February 20, 2006

New developments on 2 threatening fronts.

Reports today of developments on two fronts that could have major impact on the Outer Banks, offshore oil drilling and wetlands protection.

Offshore Oil Drilling

The N&O reports that Virginia may be about to push Congress to repeal the ban on petroleum exploration off its coast. This is part of a larger push in Congress to restart offshore drilling halted years ago.
Nationally, there was a move last year by energy companies to open more U.S. waters to offshore drilling, but the ideas didn't make it into the massive energy bill that Congress approved last fall.
Now, some in Congress -- including Sen. John Warner of Virginia -- are trying again.
Sometime this year, likely before June, Congress is going to make a decision about whether to allow more offshore drilling.
Last year there was a big push to convince local leaders that if the state relented in its opposition to drilling the feds might share some of the royalties (see this post about who is paying what) Dare County postponed a vote on a resolution supporting drilling when the energy bill was pushed through without resolving the issue. Meanwhile the issue is continuing to surface in Va. where there is support in Richmond and possibly in Tidewater. Carolina state government has not started to move on the issue but you can believe that supporters are already working the halls of the legislature and looking for openings like a Dare County resolution in support. The article talks about Sen. Burr hosting hearings with the Chairman of Peidmont Gas. Piedmont owns the local gas franchise that was originally developed by RV Owens and former NC Power executive John Hughes. You can bet the carrot of money for beach nourishment will be hung out again to try to get the Dare board to bite on off shore drilling.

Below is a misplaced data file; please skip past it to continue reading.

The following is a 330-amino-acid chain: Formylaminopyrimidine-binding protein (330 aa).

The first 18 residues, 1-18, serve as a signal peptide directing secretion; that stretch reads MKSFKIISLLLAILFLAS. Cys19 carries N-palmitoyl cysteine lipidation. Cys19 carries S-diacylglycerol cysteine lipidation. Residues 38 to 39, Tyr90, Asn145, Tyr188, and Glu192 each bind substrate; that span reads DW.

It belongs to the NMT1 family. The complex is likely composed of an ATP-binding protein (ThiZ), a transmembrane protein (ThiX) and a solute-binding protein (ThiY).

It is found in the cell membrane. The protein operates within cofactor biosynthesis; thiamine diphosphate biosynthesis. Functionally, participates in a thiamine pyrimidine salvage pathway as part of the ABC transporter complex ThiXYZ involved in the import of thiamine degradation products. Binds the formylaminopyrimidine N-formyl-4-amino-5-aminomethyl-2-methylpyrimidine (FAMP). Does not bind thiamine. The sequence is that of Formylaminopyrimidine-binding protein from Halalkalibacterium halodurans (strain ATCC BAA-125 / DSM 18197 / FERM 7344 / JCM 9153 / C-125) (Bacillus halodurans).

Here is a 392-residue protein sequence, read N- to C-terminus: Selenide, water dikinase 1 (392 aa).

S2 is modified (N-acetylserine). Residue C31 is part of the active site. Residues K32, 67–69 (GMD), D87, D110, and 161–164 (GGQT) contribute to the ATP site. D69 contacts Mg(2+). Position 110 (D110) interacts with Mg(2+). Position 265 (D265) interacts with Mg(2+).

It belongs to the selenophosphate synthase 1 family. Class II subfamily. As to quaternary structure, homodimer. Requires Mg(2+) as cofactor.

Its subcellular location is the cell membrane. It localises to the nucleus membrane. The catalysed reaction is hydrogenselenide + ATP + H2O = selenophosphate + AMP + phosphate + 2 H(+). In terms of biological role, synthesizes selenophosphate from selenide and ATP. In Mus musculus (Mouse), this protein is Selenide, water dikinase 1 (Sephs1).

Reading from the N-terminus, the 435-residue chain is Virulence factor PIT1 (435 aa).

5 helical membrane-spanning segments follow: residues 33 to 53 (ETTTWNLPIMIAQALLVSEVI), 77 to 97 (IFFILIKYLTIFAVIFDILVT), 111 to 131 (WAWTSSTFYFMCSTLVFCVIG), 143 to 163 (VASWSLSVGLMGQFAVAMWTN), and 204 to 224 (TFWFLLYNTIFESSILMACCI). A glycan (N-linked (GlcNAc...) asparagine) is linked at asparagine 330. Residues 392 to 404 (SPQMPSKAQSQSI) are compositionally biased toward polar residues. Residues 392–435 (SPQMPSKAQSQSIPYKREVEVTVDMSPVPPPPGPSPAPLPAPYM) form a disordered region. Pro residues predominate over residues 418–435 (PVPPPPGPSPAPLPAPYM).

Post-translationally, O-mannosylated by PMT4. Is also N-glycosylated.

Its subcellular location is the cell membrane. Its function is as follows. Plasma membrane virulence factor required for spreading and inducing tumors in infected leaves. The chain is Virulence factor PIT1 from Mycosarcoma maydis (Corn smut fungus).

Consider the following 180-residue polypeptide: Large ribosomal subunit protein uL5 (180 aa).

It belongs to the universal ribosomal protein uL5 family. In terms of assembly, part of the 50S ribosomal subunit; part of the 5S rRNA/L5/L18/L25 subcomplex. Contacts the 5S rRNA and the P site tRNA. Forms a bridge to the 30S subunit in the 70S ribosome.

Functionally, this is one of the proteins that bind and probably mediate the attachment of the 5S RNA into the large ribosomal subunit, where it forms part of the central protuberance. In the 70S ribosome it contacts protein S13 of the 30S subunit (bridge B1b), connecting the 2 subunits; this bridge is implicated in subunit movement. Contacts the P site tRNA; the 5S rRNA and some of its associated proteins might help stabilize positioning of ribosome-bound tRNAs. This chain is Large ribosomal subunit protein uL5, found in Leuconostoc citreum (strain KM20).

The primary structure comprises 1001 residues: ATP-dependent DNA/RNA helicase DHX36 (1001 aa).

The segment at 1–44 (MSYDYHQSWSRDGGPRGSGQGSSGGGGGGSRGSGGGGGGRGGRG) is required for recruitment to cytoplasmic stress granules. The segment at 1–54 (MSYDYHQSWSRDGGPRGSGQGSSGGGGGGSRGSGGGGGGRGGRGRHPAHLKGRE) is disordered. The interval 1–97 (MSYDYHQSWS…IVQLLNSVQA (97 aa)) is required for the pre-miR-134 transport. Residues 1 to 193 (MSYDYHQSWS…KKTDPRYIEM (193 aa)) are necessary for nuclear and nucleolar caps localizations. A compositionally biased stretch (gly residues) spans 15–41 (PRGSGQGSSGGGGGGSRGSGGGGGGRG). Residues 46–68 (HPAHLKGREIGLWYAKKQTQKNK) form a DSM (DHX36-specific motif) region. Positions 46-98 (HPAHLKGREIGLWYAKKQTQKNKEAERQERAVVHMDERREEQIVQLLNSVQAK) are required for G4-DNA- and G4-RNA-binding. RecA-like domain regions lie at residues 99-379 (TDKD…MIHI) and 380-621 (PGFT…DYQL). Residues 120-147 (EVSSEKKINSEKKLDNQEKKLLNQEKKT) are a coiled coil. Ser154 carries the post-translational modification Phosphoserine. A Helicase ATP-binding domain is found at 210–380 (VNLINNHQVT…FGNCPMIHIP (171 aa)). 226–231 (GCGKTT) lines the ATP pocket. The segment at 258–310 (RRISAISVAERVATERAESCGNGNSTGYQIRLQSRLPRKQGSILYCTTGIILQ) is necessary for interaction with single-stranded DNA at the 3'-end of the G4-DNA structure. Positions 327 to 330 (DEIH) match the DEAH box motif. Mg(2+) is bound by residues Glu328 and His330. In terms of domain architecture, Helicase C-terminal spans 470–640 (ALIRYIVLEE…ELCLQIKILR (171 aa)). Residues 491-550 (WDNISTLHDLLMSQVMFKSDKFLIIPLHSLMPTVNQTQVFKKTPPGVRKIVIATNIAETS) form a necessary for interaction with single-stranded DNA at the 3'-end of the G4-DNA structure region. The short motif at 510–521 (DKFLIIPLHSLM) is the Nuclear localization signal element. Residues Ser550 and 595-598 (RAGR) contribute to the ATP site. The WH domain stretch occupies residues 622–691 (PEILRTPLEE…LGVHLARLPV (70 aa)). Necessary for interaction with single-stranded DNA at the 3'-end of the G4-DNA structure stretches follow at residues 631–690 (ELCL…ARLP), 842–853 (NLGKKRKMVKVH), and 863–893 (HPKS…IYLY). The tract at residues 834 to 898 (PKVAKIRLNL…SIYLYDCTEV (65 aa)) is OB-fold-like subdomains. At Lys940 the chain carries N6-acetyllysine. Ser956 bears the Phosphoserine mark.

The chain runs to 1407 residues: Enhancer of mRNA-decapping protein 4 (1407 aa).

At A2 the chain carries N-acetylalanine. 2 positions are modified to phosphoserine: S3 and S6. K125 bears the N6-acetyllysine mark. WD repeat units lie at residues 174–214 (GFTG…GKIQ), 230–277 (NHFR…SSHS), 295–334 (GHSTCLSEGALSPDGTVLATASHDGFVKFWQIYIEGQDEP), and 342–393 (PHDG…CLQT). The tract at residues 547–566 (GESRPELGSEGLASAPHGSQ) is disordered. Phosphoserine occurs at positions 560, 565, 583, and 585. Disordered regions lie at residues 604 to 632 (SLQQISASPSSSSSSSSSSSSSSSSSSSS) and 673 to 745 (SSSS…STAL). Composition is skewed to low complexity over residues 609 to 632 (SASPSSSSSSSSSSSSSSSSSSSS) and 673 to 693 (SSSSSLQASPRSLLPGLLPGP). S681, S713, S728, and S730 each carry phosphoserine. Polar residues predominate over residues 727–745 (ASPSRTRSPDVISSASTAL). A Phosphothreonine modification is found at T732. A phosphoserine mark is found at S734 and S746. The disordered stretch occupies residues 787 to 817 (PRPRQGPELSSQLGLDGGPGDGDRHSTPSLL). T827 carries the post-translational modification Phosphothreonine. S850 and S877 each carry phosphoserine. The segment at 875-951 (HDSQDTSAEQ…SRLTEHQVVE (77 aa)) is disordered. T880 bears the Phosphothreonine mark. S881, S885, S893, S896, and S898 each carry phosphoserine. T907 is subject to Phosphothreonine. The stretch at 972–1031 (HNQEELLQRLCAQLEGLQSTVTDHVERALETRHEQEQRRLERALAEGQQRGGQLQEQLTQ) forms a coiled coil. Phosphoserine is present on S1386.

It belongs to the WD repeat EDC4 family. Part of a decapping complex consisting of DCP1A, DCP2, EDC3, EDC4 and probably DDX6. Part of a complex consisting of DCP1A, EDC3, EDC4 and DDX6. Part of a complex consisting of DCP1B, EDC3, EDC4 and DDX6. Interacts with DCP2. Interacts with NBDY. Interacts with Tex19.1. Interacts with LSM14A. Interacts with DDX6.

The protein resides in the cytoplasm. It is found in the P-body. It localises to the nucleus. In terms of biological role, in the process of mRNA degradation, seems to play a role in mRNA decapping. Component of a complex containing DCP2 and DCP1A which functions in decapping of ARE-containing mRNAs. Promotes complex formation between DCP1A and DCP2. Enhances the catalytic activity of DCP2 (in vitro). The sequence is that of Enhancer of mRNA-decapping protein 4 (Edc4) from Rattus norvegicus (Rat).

Wetlands protection

Meanwhile, the NY Times reports the Supreme Court will hear a case on Tues. challenging the governments right to regulate some wetlands. There are actually two related cases and the outcomes could range from no change to a sweeping revision of the regulation of wetlands development.
The central question is where federal authority ends along the network of rivers, streams, canals and ditches. Does it reach all the veins and arterioles of the nation's waters, and all the wetlands that drain into them? Does it end with the waterways that are actually navigable and the wetlands abutting them? Or is it some place in between?
Also at issue are who draws those lines — and how — and who decides what the Clean Water Act means by "navigable waters" and "the waters of the United States."
Tucked into the larger question is the issue of how many of the nation's 100 million or so acres of wetlands have a close enough connection, or nexus, to regulated waters to fit under the same regulatory umbrella.

It does not sound like much of Dare County could be affected. Most of the regulated wetlands here borer navigable waters but upstream in NC and Va. the case could be very different. If federal protection for wetlands falters look to the state to pick up the slack. This may happen in the coastal region where the Coastal Resources Commission is well suited to the task, but who will promulgate the rules for the rest of the state. Think the legislature controlled by real estate and construction money will be so enlightened. Don't count on it. Lets hope the Supremes understand the national interest in clean water and the progress that has been made over the last two decades through federal regulation. Any change to eliminate rules would be a big step backward.


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